Next, at a block 116, the command and control system 32 associated with the weapon system 36 that is in the aim mode compares the area of effect of the weapon system 36 to the image that includes the mapped positions of friendly forces. If at a decision block 120 the command and control system 32 determines that no friendly forces correspond to the area of effect, then the process returns to the block 106 and repeats. If at the decision block 120, the command and control system 32 determines that one or more friendly systems do correspond to the area of effect, then in this embodiment the command and control system 32 sends a disable signal to the weapon system 36 that was placed in the aim mode, at a block 122. The weapon system 36 receives the disable signal and thus disables the weapon system 36.
At a block 124, the command and control system 32 associated with the disabled weapon system 36 continually determines if the area of effect of that weapon system 36 still correlates with mapped friendly force position information in the image. If the command and control system 32 determines that the friendly systems have cleared the area of effect, then the command and control system 32 sends an enable signal to the weapon system 36. Upon receiving the enable signal from the command and control system 32, the weapon system 36 is enabled for firing.
Alternately, at a block 128, if the operator of the weapon system 36 that was disabled overrides the disable and selects fire, a weapons fire signal is recorded at the command and control system 32. The command and control system 32 sends the recorded weapons fire signal to the friendly force(s) that is being targeted, thus informing them that they are under fire. The weapons fire signal may also be recorded by other higher-level command and control systems 32.
If for example an F/A-18 selects a weapon and places that weapon in the aim mode, the area of effect of that weapon is compared to the image that the F/A-18 stores and the mapped position information of all the friendly forces of the battlefield 150. If a mapped friendly force is identified as being within the area of effect of the selected weapon, then the processor within the F/A-18 may disable firing of the selected missile until the friendly force has cleared the area of effect or the F/A-18 pilot overrides and places the switch in the fire mode. Alternately, a warning signal may be given to the operator of the weapon, but the weapon may remain enabled for firing. If the F/A-18 operator overrides the disabled weapon system mode, a fire signal may be sent through the satellite network 170 to the targeted friendly force, thus informing them that they are under attack by a friendly weapon system.
Various types of data links are employed in the present invention. For example, satellite communication (SATCOM) links may be used to connect command and control systems with each other across a satellite network. Very low-power LPI radio frequency (RF) wireless links link personnel locators 38 to an associated weapon system 36. Low-power LPI RF wireless links link the weapon system 36 to the respective command and control system 32. The LPI links may use Ultra Wide Bandwidth (UWB) technology.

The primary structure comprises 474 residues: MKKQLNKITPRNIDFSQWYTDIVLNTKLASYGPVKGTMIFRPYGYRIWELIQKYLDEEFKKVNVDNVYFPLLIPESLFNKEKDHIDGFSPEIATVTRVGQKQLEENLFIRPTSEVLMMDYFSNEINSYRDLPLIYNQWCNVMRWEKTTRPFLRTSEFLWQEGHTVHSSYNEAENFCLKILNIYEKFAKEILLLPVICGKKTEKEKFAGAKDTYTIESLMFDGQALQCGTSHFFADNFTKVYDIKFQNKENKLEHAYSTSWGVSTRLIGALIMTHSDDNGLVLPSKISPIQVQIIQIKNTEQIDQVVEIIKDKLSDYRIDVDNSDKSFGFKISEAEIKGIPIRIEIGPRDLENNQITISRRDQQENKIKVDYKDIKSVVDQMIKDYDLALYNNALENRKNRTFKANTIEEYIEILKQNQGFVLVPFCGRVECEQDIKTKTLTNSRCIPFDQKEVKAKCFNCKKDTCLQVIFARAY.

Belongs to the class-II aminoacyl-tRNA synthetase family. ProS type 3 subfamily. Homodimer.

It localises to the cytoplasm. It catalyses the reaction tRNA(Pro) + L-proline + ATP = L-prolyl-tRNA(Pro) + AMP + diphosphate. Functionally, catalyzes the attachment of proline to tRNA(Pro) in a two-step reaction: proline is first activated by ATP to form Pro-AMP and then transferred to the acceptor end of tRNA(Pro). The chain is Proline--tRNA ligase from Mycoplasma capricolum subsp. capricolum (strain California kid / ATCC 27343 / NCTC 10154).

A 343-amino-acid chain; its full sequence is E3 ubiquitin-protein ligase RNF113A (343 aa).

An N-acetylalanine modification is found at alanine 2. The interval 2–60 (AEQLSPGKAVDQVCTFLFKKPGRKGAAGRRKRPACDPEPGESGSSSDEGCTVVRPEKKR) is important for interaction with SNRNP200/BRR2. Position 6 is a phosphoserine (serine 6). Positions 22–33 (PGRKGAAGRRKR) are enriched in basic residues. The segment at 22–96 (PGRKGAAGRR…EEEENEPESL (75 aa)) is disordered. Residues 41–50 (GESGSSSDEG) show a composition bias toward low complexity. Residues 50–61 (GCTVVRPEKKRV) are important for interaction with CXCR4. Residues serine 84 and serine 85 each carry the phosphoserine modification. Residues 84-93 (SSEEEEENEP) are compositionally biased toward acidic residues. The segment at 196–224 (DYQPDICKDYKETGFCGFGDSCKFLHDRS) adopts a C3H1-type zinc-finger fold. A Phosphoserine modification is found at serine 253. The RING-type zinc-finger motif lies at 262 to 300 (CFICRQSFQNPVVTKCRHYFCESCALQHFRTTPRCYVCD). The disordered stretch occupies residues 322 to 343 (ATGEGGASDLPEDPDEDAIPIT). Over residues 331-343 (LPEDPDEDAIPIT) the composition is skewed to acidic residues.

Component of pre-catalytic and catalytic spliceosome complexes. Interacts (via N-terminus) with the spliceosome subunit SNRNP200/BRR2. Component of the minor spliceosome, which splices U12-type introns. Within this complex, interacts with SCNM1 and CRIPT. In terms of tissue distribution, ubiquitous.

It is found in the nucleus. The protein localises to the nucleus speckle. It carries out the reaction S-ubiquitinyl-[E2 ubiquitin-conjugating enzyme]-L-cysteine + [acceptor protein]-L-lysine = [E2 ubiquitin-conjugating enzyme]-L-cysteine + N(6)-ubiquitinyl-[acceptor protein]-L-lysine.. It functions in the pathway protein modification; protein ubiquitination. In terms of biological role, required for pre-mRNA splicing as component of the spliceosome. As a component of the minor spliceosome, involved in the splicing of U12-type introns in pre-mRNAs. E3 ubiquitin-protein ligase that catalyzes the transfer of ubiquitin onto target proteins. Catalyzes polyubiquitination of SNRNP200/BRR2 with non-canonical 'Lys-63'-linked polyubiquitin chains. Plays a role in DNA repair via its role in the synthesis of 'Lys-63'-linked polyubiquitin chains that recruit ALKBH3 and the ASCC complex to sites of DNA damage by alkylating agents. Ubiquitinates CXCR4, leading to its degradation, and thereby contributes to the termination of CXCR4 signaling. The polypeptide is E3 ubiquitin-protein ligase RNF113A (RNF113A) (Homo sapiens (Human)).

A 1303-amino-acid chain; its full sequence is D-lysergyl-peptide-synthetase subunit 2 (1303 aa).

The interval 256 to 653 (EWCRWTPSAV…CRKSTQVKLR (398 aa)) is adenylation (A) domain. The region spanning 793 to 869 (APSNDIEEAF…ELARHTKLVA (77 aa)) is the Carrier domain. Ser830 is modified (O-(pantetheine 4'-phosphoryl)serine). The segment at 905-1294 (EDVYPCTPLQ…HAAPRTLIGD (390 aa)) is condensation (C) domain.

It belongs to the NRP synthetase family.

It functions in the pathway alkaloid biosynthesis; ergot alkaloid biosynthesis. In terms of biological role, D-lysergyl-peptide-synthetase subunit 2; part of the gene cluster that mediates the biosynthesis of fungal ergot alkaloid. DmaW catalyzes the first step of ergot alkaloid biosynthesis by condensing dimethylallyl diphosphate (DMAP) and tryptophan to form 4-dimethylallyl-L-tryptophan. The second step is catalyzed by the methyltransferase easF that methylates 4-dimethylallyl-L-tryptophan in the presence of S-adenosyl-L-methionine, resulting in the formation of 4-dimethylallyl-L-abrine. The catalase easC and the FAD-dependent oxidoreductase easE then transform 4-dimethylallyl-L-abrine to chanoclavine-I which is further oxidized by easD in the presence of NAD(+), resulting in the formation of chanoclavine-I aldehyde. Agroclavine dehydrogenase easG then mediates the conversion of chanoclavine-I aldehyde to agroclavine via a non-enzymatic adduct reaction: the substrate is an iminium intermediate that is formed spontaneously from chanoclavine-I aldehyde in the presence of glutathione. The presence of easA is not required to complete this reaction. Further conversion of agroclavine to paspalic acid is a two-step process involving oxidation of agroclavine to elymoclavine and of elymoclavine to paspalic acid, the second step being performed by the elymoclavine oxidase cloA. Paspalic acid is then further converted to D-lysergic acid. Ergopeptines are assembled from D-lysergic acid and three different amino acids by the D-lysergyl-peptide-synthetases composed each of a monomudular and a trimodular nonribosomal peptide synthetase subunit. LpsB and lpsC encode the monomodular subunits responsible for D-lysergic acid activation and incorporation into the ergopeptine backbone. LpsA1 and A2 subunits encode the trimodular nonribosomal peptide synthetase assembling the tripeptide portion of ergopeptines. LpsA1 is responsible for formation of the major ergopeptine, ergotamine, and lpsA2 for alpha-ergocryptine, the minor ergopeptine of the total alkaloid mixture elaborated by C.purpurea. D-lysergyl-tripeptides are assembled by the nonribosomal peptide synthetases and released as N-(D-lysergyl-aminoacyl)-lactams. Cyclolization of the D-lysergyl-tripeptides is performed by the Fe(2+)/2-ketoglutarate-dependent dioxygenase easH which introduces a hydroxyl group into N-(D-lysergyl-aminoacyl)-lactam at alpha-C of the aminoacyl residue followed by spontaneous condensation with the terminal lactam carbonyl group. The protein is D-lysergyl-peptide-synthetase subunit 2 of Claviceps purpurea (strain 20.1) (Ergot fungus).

Each command and control system 32 includes and maintains a sufficiently-sized real-time geo-spatial intelligence database. The geo-spatial intelligence database includes high-resolution overhead battlefield reference imagery that supports precise Lat/Long position estimating for each pixel within the image. Lat/Long positioning of image pixels may be performed using World Geodetic System (WGS)-84 information. The geo-spatial database also includes digital terrain elevation data. The locations of friendly forces that report to the associated command and control system 32 are maintained within the geo-spatial database.
The weapon system 200 includes a weapon mode control switch 210 that places the weapon in one of an off, ready, or override mode. Also, the weapon system 200 includes a two detent electromechanical trigger 202. One detent places the weapon system 200 in the aim mode and a second detent places the weapon system 200 in the fire mode. Movement of the trigger 202 from the first detent to the second detent may be inhibited if the command and control system 32 determined that the field of effect of the weapon system 200 was colocated with a friendly force.
It will be appreciated that disabling of a weapon or alerting the targeted/effect entity may occur when a weapon system is in aim mode or fire mode.
While the preferred embodiment of the invention has been illustrated and described, as noted above, many changes can be made without departing from the spirit and scope of the invention. Accordingly, the scope of the invention is not limited by the disclosure of the preferred embodiment. Instead, the invention should be determined entirely by reference to the claims that follow.
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|U.S. Classification||89/1.11, 89/41.18, 342/67, 342/357.34|
|International Classification||F41G3/04, F41A17/08, F41A17/06, G01S19/51|
|Cooperative Classification||F41A17/06, F41A17/08|
|European Classification||F41A17/06, F41A17/08|
|Oct 31, 2003||AS||Assignment|
Owner name: BOEING COMPANY, THE, ILLINOIS
Free format text: ASSIGNMENT OF ASSIGNORS INTEREST;ASSIGNOR:LAFATA, CHRISTOPHER M.;REEL/FRAME:014659/0397
Effective date: 20031028